With many places around the world reinstating lockdowns or considering doing so due to rising numbers, it’s reasonable to feel bored and antsy. You may be wondering what the best way is to kill time, and we don’t blame you; lockdowns aren’t just detrimental to your mental health, but they can also be terminally dull. Luckily, there are lots of ways to keep yourself entertained while you’re stuck indoors, even if you’re a perpetual social butterfly in your “normal life”. Here are 10 of our favourite time-killing activities for when we’re stuck in lockdown, and don’t worry - there is an end to all this!
If you’re able to leave the house - and, depending on which territory you find yourself in, this may or may not be possible - then getting even a short walk can be a massively effective time-killer. Not only is walking great for killing boredom (you can even take a podcast or some music), but it’s also hugely beneficial for both your physical and mental health. Even if you can’t leave the house, a little exercise indoors will do the world of good, no matter how easygoing it may be.
Millions upon millions of us are turning to gaming during the coronavirus pandemic in order to seek solace in fantasy worlds. If you’re not the type to immerse yourself in sci-fi or medieval landscapes, why not try a spot of casino gaming over at Casimba casino? You could win real cash prizes for having fun with games like blackjack, poker, and roulette, so if that appeals to you more than traditional console or PC gaming, head over and take a look.
3. Baking or cooking
It’s become a popular meme that so many people have taken up baking during the COVID crisis, but that’s because it’s such an easy, accessible activity. You’ll almost certainly have the materials you need already in your cupboards, and if you don’t, they’re easy to acquire. Baking doesn’t have to be difficult, either; there are plenty of beginner recipes you can tackle even if you have absolutely zero experience in the area. All in all, baking - or cooking if you’re not feeling cakes - is an excellent way to kill time in lockdown.
4. Streaming movies or TV
There’s never been a better time to be a fan of movies and TV. There’s an absolute treasure trove of streaming services out there for you to choose from, and no matter which one you opt for, you’ll be getting high-quality content updated regularly. Some services are better than others depending on your preferences; Amazon Prime is more for movie buffs, while Netflix has a wealth of original content that should satisfy TV lovers for months to come.
5. DIY or renovation
Now’s a great time to take stock of your home and your surroundings and think about whether you could improve them. Just like cooking and baking, there are a wealth of beginner DIY projects - building furniture, repainting walls, remodeling existing furniture, et cetera - that you could embark on if you’re worried about committing to something more serious. Once you feel you’ve amassed enough experience, you can move on to something more difficult or challenging if you like.
6. Something creative
There are lots of options for you to pursue if you’re a creative during lockdown. You could, for example, get started on that long-delayed novel; just because NaNoWriMo is over, doesn’t mean you can’t begin a new project. Alternately, you could use this time to learn an entirely new creative discipline like filmmaking (the limitations of lockdown can be extremely creatively fulfilling), art, or even something a little more niche like sculpture. Whatever you choose, pursuing a creative outlet is always a good idea.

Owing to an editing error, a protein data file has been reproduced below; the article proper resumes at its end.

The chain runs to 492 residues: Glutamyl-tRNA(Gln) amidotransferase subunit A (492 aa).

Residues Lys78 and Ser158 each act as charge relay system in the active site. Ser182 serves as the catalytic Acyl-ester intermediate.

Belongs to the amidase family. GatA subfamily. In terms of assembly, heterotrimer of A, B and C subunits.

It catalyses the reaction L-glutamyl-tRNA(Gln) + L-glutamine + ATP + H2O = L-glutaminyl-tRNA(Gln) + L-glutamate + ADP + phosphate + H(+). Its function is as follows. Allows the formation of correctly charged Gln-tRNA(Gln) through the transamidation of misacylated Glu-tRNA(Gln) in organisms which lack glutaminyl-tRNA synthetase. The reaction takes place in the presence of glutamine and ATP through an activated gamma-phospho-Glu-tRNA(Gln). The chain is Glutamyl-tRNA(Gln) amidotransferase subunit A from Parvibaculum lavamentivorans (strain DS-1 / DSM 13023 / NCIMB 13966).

Coding is a super-useful skill to have in the current economy, and it’s only likely to get more useful as time goes on. There are a lot of avenues you could take, and depending on how you learn best, you’ll likely gravitate best towards one type of language than another. Learning to code means you can make your own games, but you can also write your own software, design web pages, and do plenty of other tech-based stuff that will stand you in good stead as technology advances.
Lockdown absolutely shouldn’t mean you lose touch with your nearest and dearest. Of course, it does relieve some of the pressure you might feel if you’re a chronic introvert, but if you love to socialise, there’s no reason you should stop. Zoom, Skype, and other programs are available to help you talk to people over a long distance, and in many regions, it’s possible to meet up at a distance and go for a walk as long as you’re outdoors. If you can help it, don’t allow yourself to be lonely.
If you’ve been putting off a huge, significant tidying-up operation, now’s the time to stop putting it off and commit yourself to it. When you have a tidy environment in which to live, your mental health will improve exponentially. Tidying also has the additional benefit of potentially uncovering things that have lain dormant in rooms you haven’t touched for a while, which might well be an alternative source of income for you if you’re struggling for money.
However you choose to pass the time during lockdown, it’s important to try and maintain a low level of stress. This could take the form of reading a book, meditating, doing yoga, or simply sitting back and trying to calm your mind down. Once you enter that meditative state, you’d be amazed how much time can pass while you’re simply contemplating life or trying not to think about anything important. Make sure that you set aside as much time as you possibly can to relax, as this is an important and often neglected part of modern life that will contribute massively to improved mental health during lockdown.